I am currently enjoying reading Lexicon, however my pedantic nature forces me to question the storyline at page 190-191 where Emily sleeps with Harry then he is not there next morning.
How does she get home?
How does she get home in such a way that she has difficulty finding her way back?
I’ll be honest, Graeme: You are my nightmare. When I’m trying to move the story along while developing character and a satisfying emotional arc, blah blah blah, there is always a little voice in the back of my head that says, “You didn’t explain exactly how she got home.” Henceforth I will call that voice Graeme.
How did Emily get home? I don’t know. I never thought deeply about it. I presume it was somehow. She’s not that far from home; she is resourceful; she has feet; I just figure she gets it done.
But I know this isn’t a satisfying answer, because all stories are real, and real things have facts. So here is THE ACTUAL ANSWER that I just invented:
Her shoes were useless, of course, two-inch heels, so she carried them. She didn’t know the area but followed the dirt road in what she hoped was the right direction. It was an hour before she reached anywhere she recognized, which was another hour away from town. It would be less if a car passed by, but that would also mean she was recognized, and never live it down. So she walked with her head down. She was never going to see him again. She had already decided that.
Now I want you to bear in mind, Graeme, that rural roads are like rivers. There’s a main road, from which smaller roads branch out. If you start on a small road with a vague idea of the right direction, you can follow it back upstream until you reach the main road and there you are. But going the other way is more difficult, because you have to remember which branch to take. Right? And it’s dark when she returns. I hope we can agree on this.
I try to provide the minimum amount of detail necessary when writing. I think that’s my job: to figure out how to have the greatest effect in the fewest words. Because what amazes me over and over about novels is how much of the story is provided by readers. The page holds only the tiniest details, yet we conjure whole worlds. That’s the only reason novels work.
I don’t think they work when the author tries to explain every little thing. Or when they describe physical objects to death. I can’t stand that. It actually feels a little insulting, like they don’t trust me enough to share the story. Just tell me there’s a broken glass, dammit. I can do the rest.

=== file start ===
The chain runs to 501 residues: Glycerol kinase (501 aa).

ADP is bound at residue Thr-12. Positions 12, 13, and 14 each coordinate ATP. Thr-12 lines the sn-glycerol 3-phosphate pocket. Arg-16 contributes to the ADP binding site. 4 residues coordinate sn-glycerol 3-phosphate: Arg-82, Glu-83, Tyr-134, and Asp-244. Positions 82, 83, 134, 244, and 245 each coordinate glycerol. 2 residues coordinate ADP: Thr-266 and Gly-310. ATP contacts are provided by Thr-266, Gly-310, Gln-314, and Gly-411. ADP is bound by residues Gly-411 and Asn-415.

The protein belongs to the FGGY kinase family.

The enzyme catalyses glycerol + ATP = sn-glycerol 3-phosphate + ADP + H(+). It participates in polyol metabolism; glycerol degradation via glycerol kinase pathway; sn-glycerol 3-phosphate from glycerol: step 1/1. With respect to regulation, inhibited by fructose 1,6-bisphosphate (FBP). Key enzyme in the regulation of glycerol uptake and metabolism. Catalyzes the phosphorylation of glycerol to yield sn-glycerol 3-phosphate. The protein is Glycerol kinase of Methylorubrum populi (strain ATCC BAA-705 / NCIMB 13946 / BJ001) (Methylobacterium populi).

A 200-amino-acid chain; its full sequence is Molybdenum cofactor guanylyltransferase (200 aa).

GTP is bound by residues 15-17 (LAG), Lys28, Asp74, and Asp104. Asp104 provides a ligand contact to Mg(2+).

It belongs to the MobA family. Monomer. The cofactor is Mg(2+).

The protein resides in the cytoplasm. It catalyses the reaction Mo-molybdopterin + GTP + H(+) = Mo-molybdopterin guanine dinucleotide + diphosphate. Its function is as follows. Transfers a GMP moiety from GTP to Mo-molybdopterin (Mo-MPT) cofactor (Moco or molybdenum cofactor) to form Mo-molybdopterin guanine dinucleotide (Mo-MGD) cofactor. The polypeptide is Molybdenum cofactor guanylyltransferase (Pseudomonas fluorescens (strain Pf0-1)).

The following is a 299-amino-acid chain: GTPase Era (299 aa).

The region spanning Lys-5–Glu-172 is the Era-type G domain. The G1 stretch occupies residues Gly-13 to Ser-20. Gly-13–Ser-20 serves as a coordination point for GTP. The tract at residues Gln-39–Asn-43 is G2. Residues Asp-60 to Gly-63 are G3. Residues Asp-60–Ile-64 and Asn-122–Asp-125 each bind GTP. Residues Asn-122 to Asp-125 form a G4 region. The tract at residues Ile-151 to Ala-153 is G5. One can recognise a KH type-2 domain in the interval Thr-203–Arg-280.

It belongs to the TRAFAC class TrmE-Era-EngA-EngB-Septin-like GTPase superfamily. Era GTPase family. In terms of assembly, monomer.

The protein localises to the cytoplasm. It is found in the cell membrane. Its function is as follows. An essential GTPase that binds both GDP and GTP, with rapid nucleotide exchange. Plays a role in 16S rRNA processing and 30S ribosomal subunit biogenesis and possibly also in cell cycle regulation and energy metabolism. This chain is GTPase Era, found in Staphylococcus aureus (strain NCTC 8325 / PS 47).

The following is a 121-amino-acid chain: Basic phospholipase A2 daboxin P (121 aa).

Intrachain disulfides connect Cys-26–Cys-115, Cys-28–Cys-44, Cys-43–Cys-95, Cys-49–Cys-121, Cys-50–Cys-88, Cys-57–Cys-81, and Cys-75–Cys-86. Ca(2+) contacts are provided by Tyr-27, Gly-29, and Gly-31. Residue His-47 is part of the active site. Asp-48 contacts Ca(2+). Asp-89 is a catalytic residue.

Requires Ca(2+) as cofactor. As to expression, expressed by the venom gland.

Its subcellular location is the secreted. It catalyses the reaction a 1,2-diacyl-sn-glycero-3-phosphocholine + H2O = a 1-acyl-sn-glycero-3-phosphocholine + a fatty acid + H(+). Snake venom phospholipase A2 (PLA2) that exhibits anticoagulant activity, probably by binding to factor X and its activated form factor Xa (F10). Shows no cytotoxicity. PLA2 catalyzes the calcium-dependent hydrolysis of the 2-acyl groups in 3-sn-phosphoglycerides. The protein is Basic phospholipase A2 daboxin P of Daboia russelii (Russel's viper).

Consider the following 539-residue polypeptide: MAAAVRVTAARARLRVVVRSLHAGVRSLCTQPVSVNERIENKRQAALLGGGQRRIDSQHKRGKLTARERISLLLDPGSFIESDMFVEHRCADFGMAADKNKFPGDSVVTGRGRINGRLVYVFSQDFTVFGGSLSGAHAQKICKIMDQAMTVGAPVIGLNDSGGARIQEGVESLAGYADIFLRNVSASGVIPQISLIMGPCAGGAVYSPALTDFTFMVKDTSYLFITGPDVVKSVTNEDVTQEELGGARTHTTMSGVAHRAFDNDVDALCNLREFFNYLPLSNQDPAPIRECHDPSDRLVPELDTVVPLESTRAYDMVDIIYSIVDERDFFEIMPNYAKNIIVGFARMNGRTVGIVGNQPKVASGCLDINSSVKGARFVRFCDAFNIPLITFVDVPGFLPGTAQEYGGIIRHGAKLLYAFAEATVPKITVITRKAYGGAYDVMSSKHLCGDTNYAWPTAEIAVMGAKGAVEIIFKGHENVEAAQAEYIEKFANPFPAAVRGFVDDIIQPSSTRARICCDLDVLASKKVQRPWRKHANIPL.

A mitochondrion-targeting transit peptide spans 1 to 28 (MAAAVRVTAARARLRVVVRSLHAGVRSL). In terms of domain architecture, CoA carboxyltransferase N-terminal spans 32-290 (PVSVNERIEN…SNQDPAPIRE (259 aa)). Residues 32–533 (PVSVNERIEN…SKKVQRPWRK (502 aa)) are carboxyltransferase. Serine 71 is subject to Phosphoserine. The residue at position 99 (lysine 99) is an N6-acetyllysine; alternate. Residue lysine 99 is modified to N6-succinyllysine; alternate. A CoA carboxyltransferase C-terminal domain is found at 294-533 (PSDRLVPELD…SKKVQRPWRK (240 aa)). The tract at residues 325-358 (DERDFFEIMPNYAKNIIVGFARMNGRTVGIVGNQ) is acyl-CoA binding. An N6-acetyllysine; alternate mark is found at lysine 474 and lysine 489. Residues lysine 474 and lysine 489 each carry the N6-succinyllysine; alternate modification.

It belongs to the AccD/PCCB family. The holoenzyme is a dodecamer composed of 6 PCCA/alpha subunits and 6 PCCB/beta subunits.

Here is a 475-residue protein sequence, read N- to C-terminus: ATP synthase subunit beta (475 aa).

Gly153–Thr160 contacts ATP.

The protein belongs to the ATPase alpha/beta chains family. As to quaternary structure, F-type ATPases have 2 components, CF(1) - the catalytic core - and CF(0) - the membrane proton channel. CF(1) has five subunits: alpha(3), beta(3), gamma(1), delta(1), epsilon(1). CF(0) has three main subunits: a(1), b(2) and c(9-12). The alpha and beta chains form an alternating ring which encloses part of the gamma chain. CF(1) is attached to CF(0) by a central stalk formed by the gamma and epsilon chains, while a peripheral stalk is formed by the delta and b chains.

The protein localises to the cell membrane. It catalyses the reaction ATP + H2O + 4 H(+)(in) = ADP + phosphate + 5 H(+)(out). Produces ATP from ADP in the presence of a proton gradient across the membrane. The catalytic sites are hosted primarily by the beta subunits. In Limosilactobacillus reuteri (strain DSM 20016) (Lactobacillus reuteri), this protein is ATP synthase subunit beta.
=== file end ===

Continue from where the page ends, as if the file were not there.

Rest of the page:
Heyo! What does it feel like to have a Wikipedia page?
Code name: Esteban
It’s pretty great. The best thing is the mailing list they put you on, which lets you contact anyone else who also has a Wikipedia page. You also get a GMail plugin that highlights whether people emailing you have a Wikipedia page or not, so if they don’t, you just ignore them. Every six months, you’re invited to a secret meeting to vote on the world agenda, like whether we’re going to be pushing tax cuts or Trump for President or what.
The only problem is that everyone is terrified of being thrown out, so Wikipedia editors wield enormous power. They’re not allowed to have pages themselves, of course
but they’re effectively puppetmasters, so you hear terrible stories about them keeping B-list celebrities as virtual sex slaves and things like that. If you cross a Wikipedia editor, your bank accounts are frozen, your wife is gone, and your ass is out on the street faster than you can say “NPOV.”
You’re not allowed to modify your own Wikipedia page
so if you make waves, the editors begin to seed your profile with false information, as a warning. If your profile has your birthday wrong, it means you’ve begun to make enemies. If it says you were once convicted of shoplifting, your life is in danger. If it discusses gay rumors, you’ve become a pawn in a bitter intra-wiki factional war. But I’ve already said too much.